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Publication numberUS4817890 A
Publication typeGrant
Application numberUS 06/918,213
Publication dateApr 4, 1989
Filing dateOct 14, 1986
Priority dateOct 14, 1986
Fee statusPaid
Also published asDE3734102A1
Publication number06918213, 918213, US 4817890 A, US 4817890A, US-A-4817890, US4817890 A, US4817890A
InventorsGeorge A. Coffinberry
Original AssigneeGeneral Electric Company
Export CitationBiBTeX, EndNote, RefMan
External Links: USPTO, USPTO Assignment, Espacenet
Multiple-propellant air vehicle and propulsion system
US 4817890 A
Abstract
An aircraft having a propulsion system which utilizes a dual fuel system having an inner tank for containing a cryogenic fuel and an outer tank surrounding the inner tank for containing a second fuel wherein the second fuel is a fuel having a low freezing point and a high boiling point which acts as an insulator for the cryogenic fuel in the inner tank. Both the inner tank and the outer tank are non-vacuum type tanks, and by surrounding the inner tank containing for example, liquid hydrogen, with pre-cooled liquid and/or gaseous hydrocarbon in the outer tank, excessive boil-off of the liquid hydrogen is prevented at high altitudes. By using this propulsion system and method, the outer wall of the outer tank is the skin of the aircraft, and the shape of the outer wall of the outer tank conforms to the aerodynamic shape of the aircraft.
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Claims(21)
What is claimed is:
1. An aircraft having a skin of aerodynamic shape and a propulsion system which utilizes a dual fuel system with a fuel storage system having an inner tank and an outer tank located within the skin of the aircraft and having storage means for oxidizer separate from the fuel storage system, wherein one of the fuels is a cryogenic fuel, comprising:
(a) a non-vacuum, inner tank for containing the cryogenic fuel; and
(b) a non-vacuum outer tank defined by the skin of the aircraft and surrounding the inner tank for containing a second fuel, the second fuel being a fuel having a low freezing point and a high boiling point which acts as an insulator for the cryogenic fuel in the inner tank, the wall of the inner tank separating the cryogenic fuel in the inner tank and the second fuel in the outer tank.
2. The aircraft of claim 1 wherein the outer wall of the outer tank is the skin of the aircraft.
3. The aircraft of claim 1 wherein the shape of the outer wall of the outer tank conforms to the aerodynamic shape of the aircraft.
4. The aircraft of claim 1 wherein the non-vacuum inner tank comprises two walls separated by an insulating material.
5. The aircraft of claim 4 wherein the two walls are resin impregnated graphite fiber and the insulating material is polyurethane.
6. The aircraft of claim 5 wherein the wall adjacent the cryogenic fuel in the inner tank comprises a layer of metal foil which prevents diffusion of the cryogenic fuel from the inner tank to the outer tank.
7. The aircraft of claim 6 wherein the metal foil is an iron-nickel alloy containing about 40-50% nickel and having a low coefficient of thermal expansion.
8. The aircraft of claim 1 wherein the outer wall of the non-vacuum, outer tank comprises two walls separated by an insulating material and a radiation barrier, the outermost wall being the skin of the aircraft and having cavities therein for circulating purge gas.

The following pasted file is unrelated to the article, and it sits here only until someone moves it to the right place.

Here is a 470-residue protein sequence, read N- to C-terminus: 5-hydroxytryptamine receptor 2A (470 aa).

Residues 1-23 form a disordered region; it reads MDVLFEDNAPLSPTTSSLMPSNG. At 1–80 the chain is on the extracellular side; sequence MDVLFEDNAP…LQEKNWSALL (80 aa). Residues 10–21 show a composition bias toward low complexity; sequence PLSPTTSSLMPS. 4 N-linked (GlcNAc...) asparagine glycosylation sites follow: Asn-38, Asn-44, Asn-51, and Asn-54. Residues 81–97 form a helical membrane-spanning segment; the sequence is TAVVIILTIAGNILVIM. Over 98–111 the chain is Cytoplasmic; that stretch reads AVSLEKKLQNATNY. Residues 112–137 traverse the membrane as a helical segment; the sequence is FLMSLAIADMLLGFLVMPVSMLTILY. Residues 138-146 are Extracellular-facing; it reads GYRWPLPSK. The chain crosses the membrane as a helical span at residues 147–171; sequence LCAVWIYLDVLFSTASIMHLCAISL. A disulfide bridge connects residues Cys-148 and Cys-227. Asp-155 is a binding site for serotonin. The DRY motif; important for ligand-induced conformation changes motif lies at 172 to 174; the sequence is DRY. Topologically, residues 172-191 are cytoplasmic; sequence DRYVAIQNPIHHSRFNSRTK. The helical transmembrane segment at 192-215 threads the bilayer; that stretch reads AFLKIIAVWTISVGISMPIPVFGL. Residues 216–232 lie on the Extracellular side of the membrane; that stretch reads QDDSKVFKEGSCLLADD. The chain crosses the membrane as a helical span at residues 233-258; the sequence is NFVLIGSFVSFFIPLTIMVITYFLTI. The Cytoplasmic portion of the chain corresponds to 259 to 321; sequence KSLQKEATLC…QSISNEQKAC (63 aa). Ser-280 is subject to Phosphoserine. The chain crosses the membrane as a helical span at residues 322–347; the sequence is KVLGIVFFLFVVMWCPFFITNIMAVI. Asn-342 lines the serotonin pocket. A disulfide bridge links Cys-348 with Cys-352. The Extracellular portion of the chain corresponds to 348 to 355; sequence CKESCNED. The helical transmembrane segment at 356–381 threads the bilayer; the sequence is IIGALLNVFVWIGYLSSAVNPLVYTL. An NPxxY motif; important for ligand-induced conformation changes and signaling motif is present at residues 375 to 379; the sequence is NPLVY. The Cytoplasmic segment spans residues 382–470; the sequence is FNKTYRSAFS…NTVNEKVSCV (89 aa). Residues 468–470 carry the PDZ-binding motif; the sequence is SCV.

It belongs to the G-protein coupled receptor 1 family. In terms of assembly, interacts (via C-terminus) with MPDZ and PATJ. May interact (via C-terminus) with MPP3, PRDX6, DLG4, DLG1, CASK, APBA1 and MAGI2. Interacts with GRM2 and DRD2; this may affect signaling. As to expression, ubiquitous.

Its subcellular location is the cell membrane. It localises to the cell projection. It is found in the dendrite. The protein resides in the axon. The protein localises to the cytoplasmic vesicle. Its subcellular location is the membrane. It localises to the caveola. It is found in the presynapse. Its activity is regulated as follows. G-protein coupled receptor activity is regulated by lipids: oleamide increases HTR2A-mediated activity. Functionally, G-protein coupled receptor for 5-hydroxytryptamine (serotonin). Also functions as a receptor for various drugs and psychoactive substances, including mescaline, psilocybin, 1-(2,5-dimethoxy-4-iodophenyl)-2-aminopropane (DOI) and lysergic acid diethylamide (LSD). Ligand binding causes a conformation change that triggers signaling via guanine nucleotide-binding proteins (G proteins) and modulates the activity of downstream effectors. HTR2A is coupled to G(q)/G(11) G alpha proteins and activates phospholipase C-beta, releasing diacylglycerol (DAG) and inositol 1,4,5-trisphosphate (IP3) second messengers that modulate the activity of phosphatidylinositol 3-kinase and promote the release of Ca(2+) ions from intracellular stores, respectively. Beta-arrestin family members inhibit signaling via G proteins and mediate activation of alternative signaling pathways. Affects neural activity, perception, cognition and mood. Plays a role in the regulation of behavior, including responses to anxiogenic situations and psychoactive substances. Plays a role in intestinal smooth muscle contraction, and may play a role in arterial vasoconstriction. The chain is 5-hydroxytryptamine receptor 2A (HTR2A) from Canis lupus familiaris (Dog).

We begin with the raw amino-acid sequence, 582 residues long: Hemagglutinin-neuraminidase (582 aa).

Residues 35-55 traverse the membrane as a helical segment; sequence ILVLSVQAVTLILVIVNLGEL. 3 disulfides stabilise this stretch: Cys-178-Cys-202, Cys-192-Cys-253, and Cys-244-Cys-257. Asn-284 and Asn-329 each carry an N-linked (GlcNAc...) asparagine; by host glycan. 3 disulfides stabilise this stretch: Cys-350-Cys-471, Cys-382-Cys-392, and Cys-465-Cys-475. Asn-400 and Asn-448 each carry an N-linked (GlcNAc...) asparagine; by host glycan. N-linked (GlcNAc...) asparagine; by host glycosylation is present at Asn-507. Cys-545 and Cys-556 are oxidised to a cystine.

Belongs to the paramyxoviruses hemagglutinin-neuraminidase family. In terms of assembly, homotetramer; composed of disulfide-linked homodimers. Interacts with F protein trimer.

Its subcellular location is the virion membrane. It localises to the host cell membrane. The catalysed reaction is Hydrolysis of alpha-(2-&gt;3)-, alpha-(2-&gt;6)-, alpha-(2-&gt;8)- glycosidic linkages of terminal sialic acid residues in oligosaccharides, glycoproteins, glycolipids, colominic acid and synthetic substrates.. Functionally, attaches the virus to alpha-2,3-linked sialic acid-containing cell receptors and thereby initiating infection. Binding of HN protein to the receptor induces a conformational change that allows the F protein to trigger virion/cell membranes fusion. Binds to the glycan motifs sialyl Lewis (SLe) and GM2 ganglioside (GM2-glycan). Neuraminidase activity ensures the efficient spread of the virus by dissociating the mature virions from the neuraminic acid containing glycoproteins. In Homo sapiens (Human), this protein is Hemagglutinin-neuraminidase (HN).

9. The aircraft of claim 8 wherein the purge gas is heated nitrogen.
10. The aircraft of claim 8 wherein the radiation barrier is a layer of foil adjacent the second fuel in the outer tank, the metal foil being one which prevents the diffusion of fuel from the outer tank through the skin of the aircraft.
11. The aircraft of claim 10 wherein the metal foil is an iron-nickel alloy containing about 40-50% nickel and having a low coefficient of thermal expansion.
12. The aircraft of claim 1 wherein the cryogenic fuel is liquid hydrogen or a mixture of liquid and solid hydrogen.
13. The aircraft of claim 1 wherein the second fuel having a low freezing point and a high boiling point is a fuel which has a freezing point sufficiently low to remain liquid when hydrogen is the cryogenic fuel and which has a boiling point sufficiently high to remain liquid without applying pressure in the outer tank.
14. The aircraft of claim 13 wherein the pressure in the outer tank is less than about 2 p.s.i. greater than ambient pressure.
15. The aircraft of claim 13 wherein the second fuel is a liquid hydrocarbon selected from the group consisting of ethylene, ethane, propylene, propane and mixtures thereof.
16. The aircraft of claim 1 wherein the second fuel is a liquid hydrocarbon selected from the group consisting of ethylene, ethane, propylene, propane and mixtures thereof.
17. The aircraft of claim 1 wherein the second fuel is a cryogenic fuel.
18. A method of storing fuels in an aircraft having a skin of aerodynamic shape and a propulsion system which utilizes a dual fuel system with a fuel storage system having an inner tank and an outer tank located within the skin of the aircraft and having storage means for oxidizer separate from the fuel storage system wherein one of the fuels is a cryogenic fuel comprising placing the cryogenic fuel in an inner, non-vacuum tank and placing a second fuel having a low freezing point and a high boiling point in the area defined by and surrounding the wall of the inner tank and defined by the skin of the aircraft, whereby the second fuel is an insulator for the cryogenic fuel in the inner tank.
19. The method of claim 18 further comprising utilizing the skin of the aircraft as an outer wall while utilizing the wall of the inner tank for containing the second fuel.